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Nov 04 2013

Sisterhood Ain’t Powerful: White Women’s Rights

white guilt white privilege

By Sikivu Hutchinson

When reality TV fixture Omarosa Manigault claimed on the Bethenny Frankel show that white women could “walk around” being mediocre and still get rewarded with opportunities—while Black women had to be exceptional—the predominantly white female studio audience gasped, outraged by her “heresy”.  Omarosa’s baggage as a tabloid lightening rod notwithstanding, her charge resonated deeply with many Black women. As a Black female Ph.D., much of my professional life has involved navigating and pushing back against a very specific, insidious brand of white female racism and paternalism. In the workplace and academia, this brand has consisted of the delicate nuances of power masquerading as benevolence, the kind that grins in one’s face, understanding, sympathetic, worshipping at the cult of the legendarily “strong” Negress; appropriating blackness and using it as a weapon when real world decisions about hiring, promotion, and visibility are at stake.  Over the years this display has come in various guises.  The white master’s thesis advisor who said my writing was not “graduate school caliber”, then “retracted” her statement two years later when my thesis was given a departmental award.  The white dissertation advisor who vehemently opposed my being given a “with distinction” commendation after my successful dissertation defense.  The under-qualified white career bureaucrat/manager, armed with an undergraduate degree, who lied about my job performance on my annual evaluation.  The white MIA coworker who breezed into the office whenever she felt like it, never published anything, never ran a consistent program yet got a promotion and wound up supervising me.  The white British “I feel your pain” department chair at a prestigious private arts college who hired me to teach two token semesters of Women of Color in the U.S. classes then stood idly by while students of color were academically marginalized and shut out of financial aid.

In her article “Job Discrimination Lives On,” Margaret Kimberly writes “Even at the supervisory level apartheid is the order of the day. Black men and women are rarely hired to supervise white people. Black men supervise black men, black women supervise black women, and white men are in positions to manage everyone else.”  The majority of my supervisorial “gatekeepers” have been white women.  And since its inception, white women have been the biggest beneficiaries of affirmative action. Yet there are very few white feminist political commentators, activists, academics or pundits who vigorously champion affirmative action or make it an explicit focus of their public advocacy.  According to the U.S. Labor Department “Six million women workers are in higher occupational classifications today than they would have been without affirmative action policies.”  Of course, this isn’t counting the “unofficial” legacy of white affirmative action which undergirds generations of white wealth accumulation, white residential segregation and white upward mobility in higher education.  When Tea Party fascists to “moderate” whites, and even some “liberal” ones, savage affirmative action and lazy shiftless pathological Blacks the “unearned” advantages white women reap are never part of the diatribe.  As has been well documented, white families and communities actively benefit from the job opportunities, business loans, government contracts, increased wages and private sector access that affirmative action has conferred onto white women.  In her article “The Death of Affirmative Action,” University of Minnesota law professor Michele Goodwin notes that, “White women benefit significantly from state and federal affirmative-action programs in the private sector with hiring… and recent efforts to diversify boards of Fortune 500 companies…Prior to revamped admissions practices in direct response to civil-rights laws, women had much less possibility of success in suing a university to admit them.” In an article on the new Jim Crow of administrative hiring at Ivy League campuses, The Chronicle of Higher Education maintained that the number of (white) women in upper management has increased but representation of people of color remains stagnant.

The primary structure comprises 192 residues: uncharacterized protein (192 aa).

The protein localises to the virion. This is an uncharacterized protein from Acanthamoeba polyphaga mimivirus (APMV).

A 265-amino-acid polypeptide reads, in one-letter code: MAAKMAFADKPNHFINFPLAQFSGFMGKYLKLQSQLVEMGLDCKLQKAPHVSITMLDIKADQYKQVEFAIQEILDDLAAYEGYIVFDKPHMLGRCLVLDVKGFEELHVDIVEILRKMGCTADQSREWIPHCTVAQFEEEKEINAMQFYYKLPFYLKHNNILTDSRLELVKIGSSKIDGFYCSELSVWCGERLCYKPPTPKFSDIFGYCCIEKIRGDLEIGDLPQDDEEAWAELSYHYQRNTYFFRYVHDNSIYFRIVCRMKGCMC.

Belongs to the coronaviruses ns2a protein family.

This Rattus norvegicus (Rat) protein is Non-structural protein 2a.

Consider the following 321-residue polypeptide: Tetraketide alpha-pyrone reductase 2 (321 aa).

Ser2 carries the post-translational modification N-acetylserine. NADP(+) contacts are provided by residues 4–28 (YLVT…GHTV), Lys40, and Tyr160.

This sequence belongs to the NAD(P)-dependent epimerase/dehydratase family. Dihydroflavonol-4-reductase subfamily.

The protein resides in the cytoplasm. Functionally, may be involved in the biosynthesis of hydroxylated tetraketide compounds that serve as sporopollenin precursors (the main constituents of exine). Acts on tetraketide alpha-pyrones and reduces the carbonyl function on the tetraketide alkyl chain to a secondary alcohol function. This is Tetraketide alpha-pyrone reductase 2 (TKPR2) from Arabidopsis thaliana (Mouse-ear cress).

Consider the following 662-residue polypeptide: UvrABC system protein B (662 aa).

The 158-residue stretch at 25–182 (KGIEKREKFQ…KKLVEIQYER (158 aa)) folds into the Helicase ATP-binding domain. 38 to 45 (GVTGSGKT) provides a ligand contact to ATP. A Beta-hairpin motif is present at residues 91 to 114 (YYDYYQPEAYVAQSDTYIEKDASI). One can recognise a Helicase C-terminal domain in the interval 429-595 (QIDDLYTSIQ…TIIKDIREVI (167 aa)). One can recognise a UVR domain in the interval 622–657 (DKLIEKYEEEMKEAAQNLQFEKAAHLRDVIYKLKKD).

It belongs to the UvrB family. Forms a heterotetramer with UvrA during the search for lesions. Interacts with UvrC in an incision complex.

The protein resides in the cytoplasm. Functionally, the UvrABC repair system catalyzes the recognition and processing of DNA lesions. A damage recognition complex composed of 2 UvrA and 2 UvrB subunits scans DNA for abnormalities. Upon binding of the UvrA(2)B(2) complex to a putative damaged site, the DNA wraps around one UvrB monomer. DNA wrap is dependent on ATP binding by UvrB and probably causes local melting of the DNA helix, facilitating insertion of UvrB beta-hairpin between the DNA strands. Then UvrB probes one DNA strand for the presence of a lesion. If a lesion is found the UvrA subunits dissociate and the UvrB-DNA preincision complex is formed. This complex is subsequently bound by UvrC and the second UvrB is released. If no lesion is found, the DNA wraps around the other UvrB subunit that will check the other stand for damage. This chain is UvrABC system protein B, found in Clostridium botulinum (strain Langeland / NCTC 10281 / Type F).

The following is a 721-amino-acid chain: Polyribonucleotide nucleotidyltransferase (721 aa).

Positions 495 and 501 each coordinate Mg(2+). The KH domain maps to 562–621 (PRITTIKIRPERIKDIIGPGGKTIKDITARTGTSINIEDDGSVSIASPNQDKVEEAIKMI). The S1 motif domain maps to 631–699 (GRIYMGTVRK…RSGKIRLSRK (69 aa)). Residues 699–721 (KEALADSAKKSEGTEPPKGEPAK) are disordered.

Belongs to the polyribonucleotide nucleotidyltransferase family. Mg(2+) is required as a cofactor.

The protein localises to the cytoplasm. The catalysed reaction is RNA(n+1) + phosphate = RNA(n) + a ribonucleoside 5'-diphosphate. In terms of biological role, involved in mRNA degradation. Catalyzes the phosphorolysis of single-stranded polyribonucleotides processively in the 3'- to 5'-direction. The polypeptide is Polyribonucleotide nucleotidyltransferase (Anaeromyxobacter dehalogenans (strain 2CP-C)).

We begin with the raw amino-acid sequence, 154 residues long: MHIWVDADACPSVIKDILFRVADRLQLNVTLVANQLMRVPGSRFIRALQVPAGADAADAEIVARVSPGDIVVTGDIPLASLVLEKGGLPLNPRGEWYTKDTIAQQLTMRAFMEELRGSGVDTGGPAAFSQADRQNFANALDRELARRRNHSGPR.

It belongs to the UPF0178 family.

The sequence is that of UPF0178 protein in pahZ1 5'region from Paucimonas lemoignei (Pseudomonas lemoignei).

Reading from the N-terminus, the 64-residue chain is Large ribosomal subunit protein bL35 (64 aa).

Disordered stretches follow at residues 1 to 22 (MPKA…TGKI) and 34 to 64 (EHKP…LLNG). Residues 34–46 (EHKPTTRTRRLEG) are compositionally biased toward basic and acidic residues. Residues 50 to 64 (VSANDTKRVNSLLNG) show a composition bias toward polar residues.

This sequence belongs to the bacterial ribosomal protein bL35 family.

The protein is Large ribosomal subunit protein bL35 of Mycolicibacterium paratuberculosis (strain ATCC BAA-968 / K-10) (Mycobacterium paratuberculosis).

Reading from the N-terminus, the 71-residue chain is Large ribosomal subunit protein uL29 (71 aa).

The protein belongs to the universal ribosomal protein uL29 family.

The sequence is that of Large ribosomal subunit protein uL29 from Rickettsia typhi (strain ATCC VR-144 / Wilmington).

As bell hooks argues in a recent critique of the Cheryl Sandberg Lean in phenomenon, Black feminists are especially rankled by white women’s shopworn white supremacist resistance to even identifying themselves as white. In corporate hyper-segregated sectors like the film industry, behind the camera stasis (vis-à-vis directing, casting, technical and production jobs) or in front of the camera “progress” for white women is routinely framed by white women entertainment journalists as a step back or a triumph for all women.  It has only been recently that some white feminists, spurred by feminist of color criticism and high profile Twitter campaigns like that of #solidarityisforwhitewomen, have begun to own their privilege, if not the considerable capital that white femininity carries with it in the workplace, residential communities, the criminal justice system, and education.

Last month, when a white female student (the first ever) began participating in our Women’s Leadership Project (WLP) sessions, “Rene”, a Latina student, objected to her inclusion in a space for women of color.  Without consulting my students beforehand, I had personally invited the white student to come to our meeting after she’d made insightful anti-racist comments about gender, sexuality and discrimination in a Teen Health workshop I was teaching.  But Rene was right—WLP is supposed to be a safe space for women of color, a rare commodity even in schools that are predominantly African American and Latino.  By unconsciously assuming “sisterhood”, and not consulting with students about the inclusion of a potential white “ally” in our group, I had failed to absorb the lessons of my own lived experience.  In my rush to be inclusive I’d been exclusive, forgetting the very basis for the organization in a culture where white girls will never have to worry about being affirmed, reinforced and humanized on a playing field with the dark other.